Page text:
From Kathleen Nolan (2015), “Neoliberal common sense and race-neutral discourses: a critique of ‘evidence-based’ policy- making in school policing,”Discourse: Studies in the Cultural Politics of Education, 36:6, 897.

What “Race-Neutral” Policy Preserves

Markets, Racial Inequality, and Individual Choice

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At the same time, a divergent set of discourses that obscures the racism embedded in crime policy emerged in the 1990s. Melamed (2011) argues that the post-Civil Rights, officially anti-racist political economic order has ushered in an era of “neoliberal multiculturalism” in which value is placed on the inclusion of “diverse groups” and racism is viewed only in individual, attitudinal terms. The existence of racism is still acknowledged within this framework, but the cultural scribes of neoliberalism suggest that free markets pave the way to personal freedom, and racial inequality is simply a matter of an individual choice to not take part in those markets (Robbins, 2004).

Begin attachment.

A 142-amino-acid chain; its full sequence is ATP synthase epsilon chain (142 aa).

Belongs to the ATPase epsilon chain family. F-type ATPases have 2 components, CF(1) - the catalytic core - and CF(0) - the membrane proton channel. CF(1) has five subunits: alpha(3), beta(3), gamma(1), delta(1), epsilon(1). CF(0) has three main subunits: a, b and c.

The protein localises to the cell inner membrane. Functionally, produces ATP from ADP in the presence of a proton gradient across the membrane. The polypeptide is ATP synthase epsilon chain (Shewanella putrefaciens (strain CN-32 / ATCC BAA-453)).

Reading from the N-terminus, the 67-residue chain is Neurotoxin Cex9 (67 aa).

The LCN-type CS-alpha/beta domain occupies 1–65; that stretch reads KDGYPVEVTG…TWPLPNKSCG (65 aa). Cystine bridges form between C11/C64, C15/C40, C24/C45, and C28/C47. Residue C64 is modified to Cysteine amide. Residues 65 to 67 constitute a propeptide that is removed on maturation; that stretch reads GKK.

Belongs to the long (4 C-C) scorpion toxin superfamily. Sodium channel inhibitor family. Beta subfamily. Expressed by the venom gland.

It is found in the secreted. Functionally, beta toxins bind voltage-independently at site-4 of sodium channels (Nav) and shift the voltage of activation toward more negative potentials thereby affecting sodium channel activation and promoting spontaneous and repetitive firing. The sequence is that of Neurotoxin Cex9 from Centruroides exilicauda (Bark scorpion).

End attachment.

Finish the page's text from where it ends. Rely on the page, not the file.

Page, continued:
From Kathleen Nolan (2015), “Neoliberal common sense and race-neutral discourses: a critique of ‘evidence-based’ policy- making in school policing,”Discourse: Studies in the Cultural Politics of Education, 36:6, 897.

Markets, Racial Inequality, and Individual Choice

Policies are Racial Stories

[L]aw is essentially a story that reflects and legitimates the (racial) viewpoints and interests of those in power.

The same can be said for public policy.


 

From Enrique R. Carrasco, “Critical Race Theory and Post-Colonial Development: Radically Monitoring the World Bank and the IMF,” in A NEW CRITICAL RACE THEORY

Policies are Racial Stories

Seven Tenets of Critical Race Theory, Pt. 5

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5. Revisionist History is another tenet of CRT. According to Delgado and Stefancic (2001), “Revisionist history reexamines America’s historical record, replacing comforting majoritarian interpretations of events with ones that square more accurately with minorities’ experiences” (p. 20). In essence, this suggests that American history be closely scrutinized and reinterpreted as opposed to being accepted at face value and truth. It requires a more nuanced understanding as well as taking a critical perspective toward examining historical events.

From Shaun R. Harper, Lori D. Patton, & Ontario S. Wooden, “Access and Equity for African American Students in Higher Education: A Critical Race Historical Analysis of Policy Efforts,” Journal of Higher Education 80, no. 4 (2009): 391-2.

Seven Tenets of Critical Race Theory, Pt. 5